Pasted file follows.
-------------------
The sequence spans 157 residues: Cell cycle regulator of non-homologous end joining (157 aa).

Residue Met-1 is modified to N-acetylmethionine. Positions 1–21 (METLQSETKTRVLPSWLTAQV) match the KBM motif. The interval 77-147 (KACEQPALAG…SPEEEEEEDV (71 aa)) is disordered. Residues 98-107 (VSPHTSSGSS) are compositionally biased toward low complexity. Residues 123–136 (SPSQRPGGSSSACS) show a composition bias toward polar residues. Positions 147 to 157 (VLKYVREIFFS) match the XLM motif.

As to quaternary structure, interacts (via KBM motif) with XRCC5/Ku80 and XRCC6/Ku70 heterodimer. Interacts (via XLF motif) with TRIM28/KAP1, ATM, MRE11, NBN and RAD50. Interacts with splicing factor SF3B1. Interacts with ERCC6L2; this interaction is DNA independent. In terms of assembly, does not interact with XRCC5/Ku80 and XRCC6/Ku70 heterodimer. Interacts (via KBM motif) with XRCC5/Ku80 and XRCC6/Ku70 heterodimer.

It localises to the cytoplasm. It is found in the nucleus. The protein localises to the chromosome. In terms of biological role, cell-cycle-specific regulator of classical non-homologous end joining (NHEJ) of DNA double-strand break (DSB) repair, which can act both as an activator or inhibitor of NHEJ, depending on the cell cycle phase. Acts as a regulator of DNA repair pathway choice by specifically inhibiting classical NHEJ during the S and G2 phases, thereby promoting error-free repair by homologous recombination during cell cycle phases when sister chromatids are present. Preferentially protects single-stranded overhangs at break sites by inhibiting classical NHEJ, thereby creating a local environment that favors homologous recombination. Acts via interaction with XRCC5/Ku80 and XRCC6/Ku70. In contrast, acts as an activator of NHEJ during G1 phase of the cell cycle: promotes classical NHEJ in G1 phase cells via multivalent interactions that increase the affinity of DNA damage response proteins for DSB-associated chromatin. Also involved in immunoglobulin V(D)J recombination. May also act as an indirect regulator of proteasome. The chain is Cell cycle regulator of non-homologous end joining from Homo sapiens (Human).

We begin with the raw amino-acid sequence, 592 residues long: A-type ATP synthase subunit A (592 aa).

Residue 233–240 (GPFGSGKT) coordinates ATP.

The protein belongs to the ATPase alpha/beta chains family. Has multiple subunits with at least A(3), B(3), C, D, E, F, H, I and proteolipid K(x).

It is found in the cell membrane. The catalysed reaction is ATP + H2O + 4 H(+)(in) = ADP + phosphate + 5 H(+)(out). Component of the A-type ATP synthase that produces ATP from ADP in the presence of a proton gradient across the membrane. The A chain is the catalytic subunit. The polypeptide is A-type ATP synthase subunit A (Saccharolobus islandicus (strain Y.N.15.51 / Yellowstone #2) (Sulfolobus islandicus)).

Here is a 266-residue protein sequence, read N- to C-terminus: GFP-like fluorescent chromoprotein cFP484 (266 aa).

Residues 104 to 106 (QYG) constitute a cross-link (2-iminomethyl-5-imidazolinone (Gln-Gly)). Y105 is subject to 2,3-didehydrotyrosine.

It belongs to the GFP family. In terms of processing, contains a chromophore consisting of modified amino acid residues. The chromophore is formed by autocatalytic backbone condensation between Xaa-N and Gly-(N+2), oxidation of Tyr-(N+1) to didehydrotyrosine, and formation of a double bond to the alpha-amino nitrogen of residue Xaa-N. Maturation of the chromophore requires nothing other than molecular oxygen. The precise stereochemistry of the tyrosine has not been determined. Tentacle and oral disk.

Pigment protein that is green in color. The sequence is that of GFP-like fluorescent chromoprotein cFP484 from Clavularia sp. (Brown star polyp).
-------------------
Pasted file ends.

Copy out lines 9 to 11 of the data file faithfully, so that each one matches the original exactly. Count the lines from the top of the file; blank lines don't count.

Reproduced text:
Here is a 266-residue protein sequence, read N- to C-terminus: GFP-like fluorescent chromoprotein cFP484 (266 aa).

Residues 104 to 106 (QYG) constitute a cross-link (2-iminomethyl-5-imidazolinone (Gln-Gly)). Y105 is subject to 2,3-didehydrotyrosine.

It belongs to the GFP family. In terms of processing, contains a chromophore consisting of modified amino acid residues. The chromophore is formed by autocatalytic backbone condensation between Xaa-N and Gly-(N+2), oxidation of Tyr-(N+1) to didehydrotyrosine, and formation of a double bond to the alpha-amino nitrogen of residue Xaa-N. Maturation of the chromophore requires nothing other than molecular oxygen. The precise stereochemistry of the tyrosine has not been determined. Tentacle and oral disk.